Buckstock is my Burton ale recipe aged for nine months with Brett C. It was brewed in January 2018, bottled in September. It’s 9.6% ABV and theoretically 80 IBU, but that is not at all apparent. There is traces of the hops in the aroma with a touch of citrus and herbal character, but the taste is all dark fruit and caramel with that typical brett C musty fruitiness. There is some leather on the finish as well. There is light carbonation, finally, which took about 4 months to develop as no fresh yeast was pitched upon bottling. Believe it or not, this is 100% maris otter pale malt – the colour is from the extended boil as well as the higher gravity.

2019.01.15 – Pomebic Tasting

This is the most drawn out, and perhaps convoluted beer I’ve made to date. It’s only been bottle conditioning for five months, but it was brewed in 2016. It was a turbid mashed wort made up of Pilsner, malted and raw wheat similar to a Lambic style grist and I racked it onto the yeast cake from a spontaneously fermented cider. After a few days without activity, I accepted that my fears that these yeasts would not be able to ferment maltose and picked the US-05 I had in the fridge. Over the next few weeks I added bottle dregs from a few sour beers I was drinking and left it to sit for over a year. It developed a nice clean acidity but lacked in character otherwise owing to the rather neutral primary fermentation.

My choices were to fruit, or to add honey. I decided to go with honey, and added 800g of orange blossom honey which bumped the theoretical OG up from 1.045 to 1.065.

Anyway, onto the task at hand here: tasting this creation. Thankfully, the end product is palatable. It pours full gold, with a fizzy head that dissipated to lacing fairly quickly. Not surprising, given the acidity. The aroma is largely floral, with rose and chamomile type notes, and an acidic, citrusy bite. Acidity is the first thing you notice when taking a sip, with sweet lemon and tart white peach flavours. It’s otherwise quite clean but with a bit of a lingering lactic acid thing on the finish I can’t quite place, but often experience with sour beers. The honey is also noticable on the finish, with a floral mead-like quality.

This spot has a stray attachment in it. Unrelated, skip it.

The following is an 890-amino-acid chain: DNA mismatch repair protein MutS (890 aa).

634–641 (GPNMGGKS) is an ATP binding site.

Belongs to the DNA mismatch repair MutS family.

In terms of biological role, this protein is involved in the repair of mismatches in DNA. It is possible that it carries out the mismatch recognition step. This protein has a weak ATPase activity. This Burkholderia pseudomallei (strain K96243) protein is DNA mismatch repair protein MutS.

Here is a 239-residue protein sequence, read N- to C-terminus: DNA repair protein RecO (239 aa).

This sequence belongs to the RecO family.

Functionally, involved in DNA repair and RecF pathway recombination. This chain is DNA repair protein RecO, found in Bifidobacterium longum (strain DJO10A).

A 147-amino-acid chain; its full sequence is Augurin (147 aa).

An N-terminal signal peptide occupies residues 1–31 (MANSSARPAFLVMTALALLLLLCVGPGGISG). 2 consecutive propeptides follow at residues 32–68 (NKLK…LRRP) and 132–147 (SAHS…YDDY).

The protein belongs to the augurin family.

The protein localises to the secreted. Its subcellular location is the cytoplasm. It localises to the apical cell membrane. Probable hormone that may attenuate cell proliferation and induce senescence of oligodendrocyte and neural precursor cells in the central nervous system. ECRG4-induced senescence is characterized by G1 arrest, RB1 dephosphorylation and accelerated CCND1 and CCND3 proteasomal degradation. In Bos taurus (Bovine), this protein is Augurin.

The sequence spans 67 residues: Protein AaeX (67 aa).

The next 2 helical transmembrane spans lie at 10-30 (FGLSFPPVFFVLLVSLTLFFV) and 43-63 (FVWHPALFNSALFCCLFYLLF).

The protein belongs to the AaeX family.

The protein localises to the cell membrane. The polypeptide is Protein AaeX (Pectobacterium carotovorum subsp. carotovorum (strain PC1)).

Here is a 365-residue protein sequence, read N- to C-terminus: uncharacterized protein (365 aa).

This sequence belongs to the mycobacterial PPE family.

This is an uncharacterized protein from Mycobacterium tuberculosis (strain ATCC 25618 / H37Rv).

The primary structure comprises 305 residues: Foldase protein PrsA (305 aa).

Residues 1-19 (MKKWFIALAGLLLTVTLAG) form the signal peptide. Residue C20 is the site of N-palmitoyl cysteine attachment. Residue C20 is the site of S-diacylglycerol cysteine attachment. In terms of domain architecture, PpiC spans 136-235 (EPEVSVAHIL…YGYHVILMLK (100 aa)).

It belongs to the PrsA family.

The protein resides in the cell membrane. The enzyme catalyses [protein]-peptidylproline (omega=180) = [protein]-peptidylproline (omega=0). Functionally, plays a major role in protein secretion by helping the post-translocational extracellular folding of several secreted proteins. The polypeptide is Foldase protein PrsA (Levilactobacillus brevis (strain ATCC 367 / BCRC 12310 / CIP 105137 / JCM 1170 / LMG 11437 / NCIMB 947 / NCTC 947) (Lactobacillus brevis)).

Batch 51: Aurea

Brewed: Jan 19, 2019
Bottled: Feb 3, 2019

This is my first batch of the bière de miel I have given the name ‘Aurea’, but it has been a long time in the making. I’ve spent a lot of hours thinking about what has ended up being a very simple beer on the surface. The idea behind this beer is to showcase the honey addition in a significant way, so there is a significant amount of honey added, and the rest of the recipe is designed to support rather than overshadow the honey’s delicate flavours. Malted wheat and flaked oats are used in place of my typically favoured raw or flaked wheat to offer a little more perceived sweetness to balance the extremely dry finish and light body expected from all that honey. Water additions are kept minimal and balanced.

Target OG: 1.052 (Theoretical)
Target FG: 1.000
IBU: 25
ABV: 7%

Brewing on my Grainfather system (~73% BHE)
19L batch size (24.5L pre boil, 21L post boil targets)

Water adjustments:
2g CaCl
2g Gypsum

Mash schedule:
Dough in 131F for 15 min
Raise to 153F for 20 min
Raise to 161F for 20 min
Mash out, sparge at 170F

Boil 90 minutes

Grist:

45% Bohemian Pilsner malt [1.60 kg]
15% Malted wheat [0.60 kg]
5% Munich II [0.20 kg]
5% Flaked oats [0.20 kg]
5% Cranberry blossom honey @ flameout [0.20 kg]
30% Cranberry blossom honey @ 72 hours [1.20 kg]